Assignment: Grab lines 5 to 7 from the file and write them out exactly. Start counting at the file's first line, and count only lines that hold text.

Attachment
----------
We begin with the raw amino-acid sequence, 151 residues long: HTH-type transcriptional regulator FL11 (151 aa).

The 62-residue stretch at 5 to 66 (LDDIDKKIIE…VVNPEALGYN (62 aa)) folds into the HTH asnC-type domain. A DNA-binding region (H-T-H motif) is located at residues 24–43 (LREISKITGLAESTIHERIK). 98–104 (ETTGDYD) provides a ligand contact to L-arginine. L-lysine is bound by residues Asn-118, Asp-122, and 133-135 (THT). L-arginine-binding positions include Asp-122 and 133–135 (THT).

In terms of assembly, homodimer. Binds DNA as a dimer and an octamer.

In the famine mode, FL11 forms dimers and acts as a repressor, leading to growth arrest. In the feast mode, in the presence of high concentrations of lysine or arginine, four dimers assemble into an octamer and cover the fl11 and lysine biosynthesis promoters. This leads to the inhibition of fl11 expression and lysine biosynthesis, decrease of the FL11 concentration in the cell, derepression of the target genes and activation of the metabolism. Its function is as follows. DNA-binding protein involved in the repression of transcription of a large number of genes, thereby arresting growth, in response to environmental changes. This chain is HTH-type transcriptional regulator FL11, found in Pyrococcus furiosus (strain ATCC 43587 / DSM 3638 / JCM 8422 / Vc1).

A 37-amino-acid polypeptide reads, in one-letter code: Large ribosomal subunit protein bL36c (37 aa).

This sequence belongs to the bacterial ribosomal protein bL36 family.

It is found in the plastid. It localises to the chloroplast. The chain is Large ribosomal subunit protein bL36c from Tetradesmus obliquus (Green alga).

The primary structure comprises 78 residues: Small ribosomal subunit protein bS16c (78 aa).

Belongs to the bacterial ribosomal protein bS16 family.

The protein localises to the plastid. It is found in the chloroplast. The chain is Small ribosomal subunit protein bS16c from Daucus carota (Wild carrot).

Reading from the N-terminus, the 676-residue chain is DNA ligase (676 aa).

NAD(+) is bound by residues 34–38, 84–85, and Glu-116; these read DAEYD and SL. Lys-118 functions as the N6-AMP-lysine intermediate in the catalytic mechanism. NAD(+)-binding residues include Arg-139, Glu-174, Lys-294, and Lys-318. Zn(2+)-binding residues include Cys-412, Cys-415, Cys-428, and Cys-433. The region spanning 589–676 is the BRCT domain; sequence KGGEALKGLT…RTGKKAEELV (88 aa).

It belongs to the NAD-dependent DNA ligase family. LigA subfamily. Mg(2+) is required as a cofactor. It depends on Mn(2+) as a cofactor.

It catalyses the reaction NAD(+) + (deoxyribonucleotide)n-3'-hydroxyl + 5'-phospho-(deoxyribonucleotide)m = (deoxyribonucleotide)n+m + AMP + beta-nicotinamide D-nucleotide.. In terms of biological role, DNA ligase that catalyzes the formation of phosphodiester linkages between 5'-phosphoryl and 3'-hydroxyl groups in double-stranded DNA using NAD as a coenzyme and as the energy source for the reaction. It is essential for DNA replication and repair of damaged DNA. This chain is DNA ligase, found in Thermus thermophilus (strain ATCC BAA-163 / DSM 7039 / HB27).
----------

A 37-amino-acid polypeptide reads, in one-letter code: Large ribosomal subunit protein bL36c (37 aa).

This sequence belongs to the bacterial ribosomal protein bL36 family.

It is found in the plastid. It localises to the chloroplast. The chain is Large ribosomal subunit protein bL36c from Tetradesmus obliquus (Green alga).